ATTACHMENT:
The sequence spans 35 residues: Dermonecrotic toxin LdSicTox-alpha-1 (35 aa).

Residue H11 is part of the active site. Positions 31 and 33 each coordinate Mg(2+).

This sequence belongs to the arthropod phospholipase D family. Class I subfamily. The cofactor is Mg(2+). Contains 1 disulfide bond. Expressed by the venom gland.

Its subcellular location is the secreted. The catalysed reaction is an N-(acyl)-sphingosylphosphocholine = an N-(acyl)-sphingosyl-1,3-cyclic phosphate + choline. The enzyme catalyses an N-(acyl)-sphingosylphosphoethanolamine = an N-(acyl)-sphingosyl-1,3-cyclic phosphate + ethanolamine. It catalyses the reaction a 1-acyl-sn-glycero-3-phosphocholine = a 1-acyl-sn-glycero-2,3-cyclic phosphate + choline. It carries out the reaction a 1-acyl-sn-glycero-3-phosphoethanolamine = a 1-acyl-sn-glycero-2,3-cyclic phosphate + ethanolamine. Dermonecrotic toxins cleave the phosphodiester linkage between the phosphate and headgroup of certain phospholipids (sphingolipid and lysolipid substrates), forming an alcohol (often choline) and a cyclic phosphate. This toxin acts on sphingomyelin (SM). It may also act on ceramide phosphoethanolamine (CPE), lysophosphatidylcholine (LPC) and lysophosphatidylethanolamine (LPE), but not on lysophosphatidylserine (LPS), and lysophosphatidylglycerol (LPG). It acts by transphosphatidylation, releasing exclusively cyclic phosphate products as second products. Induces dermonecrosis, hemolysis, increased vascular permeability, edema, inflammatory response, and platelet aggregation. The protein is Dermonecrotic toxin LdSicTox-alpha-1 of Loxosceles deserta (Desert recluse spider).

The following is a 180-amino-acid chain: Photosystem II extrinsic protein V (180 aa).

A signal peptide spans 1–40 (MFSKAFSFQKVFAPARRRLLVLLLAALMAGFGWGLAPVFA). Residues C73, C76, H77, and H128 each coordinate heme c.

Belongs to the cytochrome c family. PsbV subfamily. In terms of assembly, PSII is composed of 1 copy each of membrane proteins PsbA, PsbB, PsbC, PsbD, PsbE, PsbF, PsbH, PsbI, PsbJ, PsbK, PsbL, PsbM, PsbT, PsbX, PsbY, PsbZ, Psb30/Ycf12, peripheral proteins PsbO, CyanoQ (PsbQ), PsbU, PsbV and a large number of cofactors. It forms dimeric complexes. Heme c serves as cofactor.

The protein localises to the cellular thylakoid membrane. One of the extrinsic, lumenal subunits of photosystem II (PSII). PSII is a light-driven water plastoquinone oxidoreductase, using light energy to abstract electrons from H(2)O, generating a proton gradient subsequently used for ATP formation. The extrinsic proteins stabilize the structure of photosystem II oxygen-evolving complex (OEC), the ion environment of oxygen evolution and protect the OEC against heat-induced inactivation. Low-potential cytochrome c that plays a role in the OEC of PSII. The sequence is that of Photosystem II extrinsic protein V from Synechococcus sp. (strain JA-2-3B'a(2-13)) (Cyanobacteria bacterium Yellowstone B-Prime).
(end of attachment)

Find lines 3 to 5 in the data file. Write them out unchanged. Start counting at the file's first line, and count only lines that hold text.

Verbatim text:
This sequence belongs to the arthropod phospholipase D family. Class I subfamily. The cofactor is Mg(2+). Contains 1 disulfide bond. Expressed by the venom gland.

Its subcellular location is the secreted. The catalysed reaction is an N-(acyl)-sphingosylphosphocholine = an N-(acyl)-sphingosyl-1,3-cyclic phosphate + choline. The enzyme catalyses an N-(acyl)-sphingosylphosphoethanolamine = an N-(acyl)-sphingosyl-1,3-cyclic phosphate + ethanolamine. It catalyses the reaction a 1-acyl-sn-glycero-3-phosphocholine = a 1-acyl-sn-glycero-2,3-cyclic phosphate + choline. It carries out the reaction a 1-acyl-sn-glycero-3-phosphoethanolamine = a 1-acyl-sn-glycero-2,3-cyclic phosphate + ethanolamine. Dermonecrotic toxins cleave the phosphodiester linkage between the phosphate and headgroup of certain phospholipids (sphingolipid and lysolipid substrates), forming an alcohol (often choline) and a cyclic phosphate. This toxin acts on sphingomyelin (SM). It may also act on ceramide phosphoethanolamine (CPE), lysophosphatidylcholine (LPC) and lysophosphatidylethanolamine (LPE), but not on lysophosphatidylserine (LPS), and lysophosphatidylglycerol (LPG). It acts by transphosphatidylation, releasing exclusively cyclic phosphate products as second products. Induces dermonecrosis, hemolysis, increased vascular permeability, edema, inflammatory response, and platelet aggregation. The protein is Dermonecrotic toxin LdSicTox-alpha-1 of Loxosceles deserta (Desert recluse spider).

The following is a 180-amino-acid chain: Photosystem II extrinsic protein V (180 aa).